Sadly, only two people were there to see it, but one of them was a friend, Emilie (see above riding with Metoo, she’s from France who came to handle for our neighbor Patty) who came along for the trip to help handle for us. She was literally dragged to the truck by Kawlijah and she made it a point to say how she couldn’t believe how much energy he and the others still had after running 265 miles. It made us happy to hear the kudos and know the team was so well cared for, but we were VERY disappointed in the race organizer for not showing us the same respect as he showed the front runners by being there at the finish to congratulate us on a job well done (and not updating the website with our finish in a timely manner, as described in the last entry).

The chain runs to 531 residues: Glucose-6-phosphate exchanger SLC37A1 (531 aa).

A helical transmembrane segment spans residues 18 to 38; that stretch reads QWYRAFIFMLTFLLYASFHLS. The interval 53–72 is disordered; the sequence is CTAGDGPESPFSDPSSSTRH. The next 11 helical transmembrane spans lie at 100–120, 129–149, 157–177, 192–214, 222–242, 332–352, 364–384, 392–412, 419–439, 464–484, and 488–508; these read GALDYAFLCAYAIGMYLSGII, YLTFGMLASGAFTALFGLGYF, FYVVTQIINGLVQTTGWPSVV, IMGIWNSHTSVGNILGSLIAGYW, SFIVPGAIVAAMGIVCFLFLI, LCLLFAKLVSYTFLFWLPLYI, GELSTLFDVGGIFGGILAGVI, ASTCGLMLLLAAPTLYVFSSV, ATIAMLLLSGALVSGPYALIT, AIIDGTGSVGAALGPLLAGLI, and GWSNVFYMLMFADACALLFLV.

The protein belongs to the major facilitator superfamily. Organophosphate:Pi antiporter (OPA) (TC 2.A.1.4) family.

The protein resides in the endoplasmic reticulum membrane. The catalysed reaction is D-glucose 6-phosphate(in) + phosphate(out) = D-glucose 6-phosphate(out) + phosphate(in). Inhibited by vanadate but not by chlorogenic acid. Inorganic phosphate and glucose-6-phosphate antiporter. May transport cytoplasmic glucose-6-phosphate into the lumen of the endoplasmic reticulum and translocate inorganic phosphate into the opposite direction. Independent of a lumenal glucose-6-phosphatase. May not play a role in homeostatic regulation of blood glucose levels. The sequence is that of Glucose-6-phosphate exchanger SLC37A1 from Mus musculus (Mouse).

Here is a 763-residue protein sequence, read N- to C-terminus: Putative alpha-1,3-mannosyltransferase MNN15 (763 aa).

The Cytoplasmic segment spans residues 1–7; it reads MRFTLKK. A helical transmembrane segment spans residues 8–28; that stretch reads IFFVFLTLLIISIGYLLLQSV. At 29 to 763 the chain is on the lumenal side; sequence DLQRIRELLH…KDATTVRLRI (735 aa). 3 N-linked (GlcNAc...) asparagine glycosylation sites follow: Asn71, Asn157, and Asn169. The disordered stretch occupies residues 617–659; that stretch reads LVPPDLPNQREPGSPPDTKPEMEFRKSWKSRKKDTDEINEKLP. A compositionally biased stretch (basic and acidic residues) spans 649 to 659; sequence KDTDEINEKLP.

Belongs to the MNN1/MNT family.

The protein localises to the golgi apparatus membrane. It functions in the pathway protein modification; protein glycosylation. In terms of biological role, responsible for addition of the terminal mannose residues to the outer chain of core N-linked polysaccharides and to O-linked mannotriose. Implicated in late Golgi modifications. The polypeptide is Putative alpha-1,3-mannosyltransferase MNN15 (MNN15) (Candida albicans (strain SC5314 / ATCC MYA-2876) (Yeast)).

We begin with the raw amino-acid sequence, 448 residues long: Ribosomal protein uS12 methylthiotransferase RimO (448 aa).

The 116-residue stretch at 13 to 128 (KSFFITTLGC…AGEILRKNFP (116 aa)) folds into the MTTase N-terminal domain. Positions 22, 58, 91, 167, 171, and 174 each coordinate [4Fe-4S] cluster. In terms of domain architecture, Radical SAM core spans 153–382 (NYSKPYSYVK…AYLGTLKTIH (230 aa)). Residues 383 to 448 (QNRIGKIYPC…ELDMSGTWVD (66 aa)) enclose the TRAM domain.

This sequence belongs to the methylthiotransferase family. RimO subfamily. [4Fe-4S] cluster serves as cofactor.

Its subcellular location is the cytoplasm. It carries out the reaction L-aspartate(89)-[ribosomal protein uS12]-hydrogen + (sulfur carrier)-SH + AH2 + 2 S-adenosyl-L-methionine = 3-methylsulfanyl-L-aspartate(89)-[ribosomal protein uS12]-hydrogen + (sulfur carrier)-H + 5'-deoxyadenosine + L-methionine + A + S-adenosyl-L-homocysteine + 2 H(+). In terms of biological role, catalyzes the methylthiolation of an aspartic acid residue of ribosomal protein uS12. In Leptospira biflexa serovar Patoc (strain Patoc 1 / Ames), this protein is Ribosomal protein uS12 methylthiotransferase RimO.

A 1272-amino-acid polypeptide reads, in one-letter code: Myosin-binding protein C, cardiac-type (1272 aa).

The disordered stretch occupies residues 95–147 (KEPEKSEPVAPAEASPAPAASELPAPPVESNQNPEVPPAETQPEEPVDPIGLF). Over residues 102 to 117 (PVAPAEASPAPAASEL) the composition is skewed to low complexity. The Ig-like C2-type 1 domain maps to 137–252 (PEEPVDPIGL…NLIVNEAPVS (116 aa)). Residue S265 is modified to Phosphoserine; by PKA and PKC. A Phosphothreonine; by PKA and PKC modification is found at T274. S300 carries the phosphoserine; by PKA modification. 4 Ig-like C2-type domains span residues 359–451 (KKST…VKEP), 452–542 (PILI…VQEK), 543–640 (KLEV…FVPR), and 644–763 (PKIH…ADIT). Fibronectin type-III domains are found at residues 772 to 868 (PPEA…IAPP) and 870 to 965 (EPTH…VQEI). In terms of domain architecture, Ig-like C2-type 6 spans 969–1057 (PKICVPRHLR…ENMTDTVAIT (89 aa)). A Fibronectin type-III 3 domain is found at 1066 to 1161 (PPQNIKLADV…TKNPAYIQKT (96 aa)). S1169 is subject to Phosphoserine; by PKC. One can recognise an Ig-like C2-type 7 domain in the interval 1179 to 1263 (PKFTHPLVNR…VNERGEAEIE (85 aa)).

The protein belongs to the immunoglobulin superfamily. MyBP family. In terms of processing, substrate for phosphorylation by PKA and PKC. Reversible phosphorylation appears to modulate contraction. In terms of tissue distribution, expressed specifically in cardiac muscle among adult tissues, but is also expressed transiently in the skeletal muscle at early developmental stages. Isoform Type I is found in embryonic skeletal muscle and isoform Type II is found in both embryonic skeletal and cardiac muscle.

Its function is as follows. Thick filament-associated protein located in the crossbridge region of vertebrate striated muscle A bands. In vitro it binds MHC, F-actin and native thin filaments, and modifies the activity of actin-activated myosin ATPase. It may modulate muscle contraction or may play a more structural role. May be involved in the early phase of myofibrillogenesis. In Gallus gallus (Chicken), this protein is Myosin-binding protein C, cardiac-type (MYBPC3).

We had paid the same amount of money to be there as others and worked just as hard during the race, and set down a pace that in iditarod would have been a nine day finish, but because we don’t have the same caliber of dogs as other mushers who have 100 dog kennels to choose from, or who have killed and culled to get a genetically superior team of dogs, we often get treated with less respect by people who don’t think we were “racing” as hard as the winner and front runners. What was a real thorn in our side about this matter was that we had only finished 6 hours behind the winner, which is very, very close in a 265 mile race. Back home in the T-200, we have seen two to three days go by between when the first and last team come in, so for the organizer to not wait six hours to see all the teams come in was nothing more than a classless act in our book.